To fully understand and appreciate Abraham Lincoln's legacy, it is important to examine the society that influenced the life, character, and leadership of the man who would become the Great Emancipator. Editors Joseph R. Fornieri and Sara Vaughn Gabbard have done just that in Lincoln's America: 1809-1865, a collection of new and original essays by ten eminent historians that place Lincoln within his nineteenth-century cultural context. Among the topics explored in Lincoln's America are religion, education, middle-class family life, the antislavery movement, politics, and law. Of particular interest are the transition of American intellectual and philosophical thought from the Enlightenment to Romanticism and the influence of this evolution on Lincoln's own ideas. By examining aspects of Lincoln's life— his personal piety in comparison with the beliefs of his contemporaries, his success in self-schooling when frontier youths had limited opportunities for a formal education, his marriage and home life in Springfield, and his legal career— in light of broader cultural contexts such as the development of democracy, the growth of visual arts, the question of slaves as property, and French visitor Alexis de Tocqueville's observations on America, the contributors delve into the mythical Lincoln of folklore and discover a developing political mind and a changing nation. As Lincoln's America shows, the sociopolitical culture of nineteenth-century America was instrumental in shaping Lincoln's character and leadership. The essays in this volume paint a vivid picture of a young nation and its sixteenth president, arguably its greatest leader.
Presents a collection of essays that explore the importance and influence of Abraham Lincoln on the lives of the authors.
Perhaps more than any other American, Abraham Lincoln has become a global figure, one who spoke--and continues to speak--to people across the world. Karl Marx judged Lincoln "the single-minded son of the working class"; Tolstoy reported his fame in the Caucasus; Tomas Masaryk, the first president of Czechoslovakia, drew strength as "the Lincoln of Central Europe"; racially-mixed, republican "Lincoln brigades" fought in the Spanish Civil War; and, more recently, statesmen ranging from Gordon Brown to Pervez Musharraf to Barack Obama have invoked Lincoln in support of their respective agendas. This fascinating volume brings together leading historians from around the world to explore Lincoln's international legacy. The authors examine the meaning and image of Lincoln in many places and across continents, ranging from Germany to Japan, India to Ireland, Africa and Asia to Argentina and the American South. The book reveals that at the heart of Lincoln's global celebrity were his political principles, his record of successful executive leadership in wartime, his role as the "Great Emancipator," and his resolute defense of popular government. Yet the "Global Lincoln" has been a malleable and protean figure, one who is forever being redefined to meet the needs of those who invoke him. The first study of Lincoln's global legacy, this book tells the unknown and remarkable story of the world-wide impact of one of America's great presidents.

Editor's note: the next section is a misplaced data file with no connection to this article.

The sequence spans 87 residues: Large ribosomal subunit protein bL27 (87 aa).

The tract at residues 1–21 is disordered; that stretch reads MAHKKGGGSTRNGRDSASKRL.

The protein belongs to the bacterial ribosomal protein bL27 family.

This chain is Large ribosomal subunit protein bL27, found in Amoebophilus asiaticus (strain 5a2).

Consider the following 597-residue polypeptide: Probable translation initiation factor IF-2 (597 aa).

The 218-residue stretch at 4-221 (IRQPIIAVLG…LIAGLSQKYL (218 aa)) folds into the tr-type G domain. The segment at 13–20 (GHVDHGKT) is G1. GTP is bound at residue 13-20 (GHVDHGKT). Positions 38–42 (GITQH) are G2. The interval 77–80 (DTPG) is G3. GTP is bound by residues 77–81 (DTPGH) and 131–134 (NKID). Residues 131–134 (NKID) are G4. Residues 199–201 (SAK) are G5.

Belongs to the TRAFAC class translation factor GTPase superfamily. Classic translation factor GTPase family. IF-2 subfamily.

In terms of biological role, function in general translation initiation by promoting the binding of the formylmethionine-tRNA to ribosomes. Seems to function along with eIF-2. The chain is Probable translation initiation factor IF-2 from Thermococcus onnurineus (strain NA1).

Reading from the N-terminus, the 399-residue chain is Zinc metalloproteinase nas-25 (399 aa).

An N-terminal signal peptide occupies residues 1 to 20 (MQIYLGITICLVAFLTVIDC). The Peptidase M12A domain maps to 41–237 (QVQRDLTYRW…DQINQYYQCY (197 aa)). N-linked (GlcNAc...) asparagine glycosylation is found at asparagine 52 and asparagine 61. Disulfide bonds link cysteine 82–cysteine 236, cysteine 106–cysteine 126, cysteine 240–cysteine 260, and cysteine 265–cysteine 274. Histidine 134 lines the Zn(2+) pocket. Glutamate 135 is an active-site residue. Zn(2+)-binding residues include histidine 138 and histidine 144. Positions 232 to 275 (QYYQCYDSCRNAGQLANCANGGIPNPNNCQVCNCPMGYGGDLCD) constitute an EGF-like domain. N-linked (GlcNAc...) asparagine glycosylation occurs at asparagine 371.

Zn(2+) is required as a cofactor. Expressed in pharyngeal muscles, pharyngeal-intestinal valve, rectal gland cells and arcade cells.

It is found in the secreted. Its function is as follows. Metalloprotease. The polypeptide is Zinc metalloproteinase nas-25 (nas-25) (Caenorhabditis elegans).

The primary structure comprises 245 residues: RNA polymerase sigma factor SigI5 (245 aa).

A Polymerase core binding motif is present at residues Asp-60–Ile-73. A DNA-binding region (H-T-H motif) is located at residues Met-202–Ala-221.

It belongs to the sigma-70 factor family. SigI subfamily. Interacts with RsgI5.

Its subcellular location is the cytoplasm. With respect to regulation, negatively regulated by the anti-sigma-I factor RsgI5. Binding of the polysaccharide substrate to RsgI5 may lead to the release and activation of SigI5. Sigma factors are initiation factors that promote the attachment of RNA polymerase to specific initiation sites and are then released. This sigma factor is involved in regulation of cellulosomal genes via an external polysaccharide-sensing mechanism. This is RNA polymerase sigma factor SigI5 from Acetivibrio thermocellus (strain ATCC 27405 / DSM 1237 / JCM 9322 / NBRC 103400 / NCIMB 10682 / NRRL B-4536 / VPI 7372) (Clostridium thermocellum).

One hundred and fifty years after Abraham Lincoln's death, the full story of his extraordinary relationship with Jews is told here for the first time. Lincoln and the Jews: A History provides readers both with a captivating narrative of his interactions with Jews, and with the opportunity to immerse themselves in rare manuscripts and images, many from the Shapell Lincoln Collection, that show Lincoln in a way he has never been seen before. Lincoln's lifetime coincided with the emergence of Jews on the national scene in the United States. When he was born, in 1809, scarcely 3,000 Jews lived in the entire country. By the time of his assassination in 1865, large-scale immigration, principally from central Europe, had brought that number up to more than 150,000. Many Americans, including members of Lincoln's cabinet and many of his top generals during the Civil War, were alarmed by this development and treated Jews as second-class citizens and religious outsiders. Lincoln, this book shows, exhibited precisely the opposite tendency. He also expressed a uniquely deep knowledge of the Old Testament, employing its language and concepts in some of his most important writings. He befriended Jews from a young age, promoted Jewish equality, appointed numerous Jews to public office, had Jewish advisors and supporters starting already from the early 1850s, as well as later during his two presidential campaigns, and in response to Jewish sensitivities, even changed the way he thought and spoke about America. Through his actions and his rhetoric—replacing "Christian nation," for example, with "this nation under God"—he embraced Jews as insiders. In this groundbreaking work, the product of meticulous research, historian Jonathan D. Sarna and collector Benjamin Shapell reveal how Lincoln's remarkable relationship with American Jews impacted both his path to the presidency and his policy decisions as president. The volume uncovers a new and previously unknown feature of Abraham Lincoln's life, one that broadened him, and, as a result, broadened America.